Indian 2024 general election BJP win ‘almost an inevitability’

Over the past few weeks, Narendra Modi, the Prime Minister of India, has presented himself in a confident manner. During the month of December, when his Bhartiya Janata party (BJP) won three significant state elections, Modi did not hold back from making the prediction that “this hat-trick has guaranteed the 2024 victory.”

In light of the fact that there are fewer than six months left until the general election, in which Modi will be running for a third term in office, it was a sign that campaign season has begun with a healthy amount of enthusiasm.

It is generally agreed upon among political observers that the most conceivable outcome in the current political environment of India is a victory for Modi and the Bhartiya Janata Party (BJP).

Indian 2024 general election BJP win ‘almost an inevitability’
Indian 2024 general election BJP win ‘almost an inevitability’

The popularity of the prime minister as a political strongman, in conjunction with the Hindu nationalist agenda of the Bhartiya Janata Party (BJP), continues to appeal to the overwhelming Hindu majority of the country, particularly in the Hindi belt of the north, which has resulted in the widespread persecution of Muslims.

Since the election of Modi in 2014, the machinery of the country has been greatly tilted towards the BJP, both at the state and national levels. He has been accused of overseeing an unparalleled consolidation of power, silencing critical media outlets, undermining the independence of the court as well as all kinds of parliamentary scrutiny and accountability, and employing government agents to seek and imprison political opponents.

The opposition to the Bhartiya Janata Party (BJP) is considered as weak and divided on a national level, despite the fact that it is powerful in several regions of south and east India. The Indian National Congress party, which is the primary opposition party, emerged victorious in the state election held in Telangana this month.

Indian 2024 general election BJP win ‘almost an inevitability’

Indian 2024 general election BJP win ‘almost an inevitability’

However, the party is only in power in three states overall, and it is seen to be hierarchical and fraught with internal strife. The recently established coalition of all main opposition parties, which is known by the moniker INDIA, has not yet come to a consensus on important topics, despite the fact that it has pledged to combat the BJP as a group.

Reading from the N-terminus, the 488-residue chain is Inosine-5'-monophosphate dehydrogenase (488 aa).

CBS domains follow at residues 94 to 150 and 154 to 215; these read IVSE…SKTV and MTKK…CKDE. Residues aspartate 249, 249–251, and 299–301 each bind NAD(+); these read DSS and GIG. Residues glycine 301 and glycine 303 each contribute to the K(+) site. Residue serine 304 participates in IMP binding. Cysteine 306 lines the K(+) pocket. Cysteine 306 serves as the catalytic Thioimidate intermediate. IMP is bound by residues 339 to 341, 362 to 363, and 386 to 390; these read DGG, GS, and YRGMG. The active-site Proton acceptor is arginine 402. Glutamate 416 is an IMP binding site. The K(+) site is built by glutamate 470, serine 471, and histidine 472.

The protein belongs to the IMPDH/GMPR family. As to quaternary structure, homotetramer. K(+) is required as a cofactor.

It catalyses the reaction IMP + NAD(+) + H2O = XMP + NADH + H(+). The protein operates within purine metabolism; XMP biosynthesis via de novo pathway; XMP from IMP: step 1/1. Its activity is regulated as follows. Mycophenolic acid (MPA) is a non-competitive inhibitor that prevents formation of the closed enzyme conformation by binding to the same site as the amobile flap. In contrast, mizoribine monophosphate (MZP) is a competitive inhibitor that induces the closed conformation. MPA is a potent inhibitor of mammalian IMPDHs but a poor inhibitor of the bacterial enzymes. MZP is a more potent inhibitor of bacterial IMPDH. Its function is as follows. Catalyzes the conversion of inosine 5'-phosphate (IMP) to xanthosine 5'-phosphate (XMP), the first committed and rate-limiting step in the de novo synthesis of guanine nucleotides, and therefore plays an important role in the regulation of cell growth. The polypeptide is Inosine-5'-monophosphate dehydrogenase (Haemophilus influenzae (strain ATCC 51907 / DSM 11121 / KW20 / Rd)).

An individual named Neelanjan Sircar, who is a fellow at the Centre for Policy Studies, stated that “the general sense is that a BJP win is almost an inevitability at this stage.” “What is more important is the question of what factors will determine the magnitude of the victory.”

The Bhartiya Janata Party (BJP) has initiated a pre-election campaign across the entire country. Viksit Bharat Sankalp Yatra is a roadshow that will take place over the next two months and will involve thousands of government officers being deployed to towns and villages across the country.

Indian 2024 general election BJP win ‘almost an inevitability’

Indian 2024 general election BJP win ‘almost an inevitability’

These officers will be tasked with speaking about the successes that the Bhartiya Janata Party (BJP) has achieved over the past nine years. This is despite criticisms that the BJP is politicizing government bureaucracy and resources for the purpose of campaigning.

A total of 822 “selfie points” are being established by the Ministry of Defense at various locations, including war memorials, defense museums, railway stations, and tourist destinations. These “selfie points” will allow individuals to take photographs of themselves with a cutout of Modi.

It would appear that the popularity of Modi has been reaffirmed by the recent dominance of the Bhartiya Janata Party (BJP) in the states of Rajasthan, Madhya Pradesh, and Chattisgarh.

He appeared at dozens of rallies to directly appeal to voters and present himself as the embodiment of the party. Despite the fact that the prime minister has little to do with state elections, which are designed to elect members of local assemblies, the Bhartiya Janata Party (BJP) strategically put Modi front and center of their campaigns in the place of local leaders.

Indian 2024 general election BJP win ‘almost an inevitability’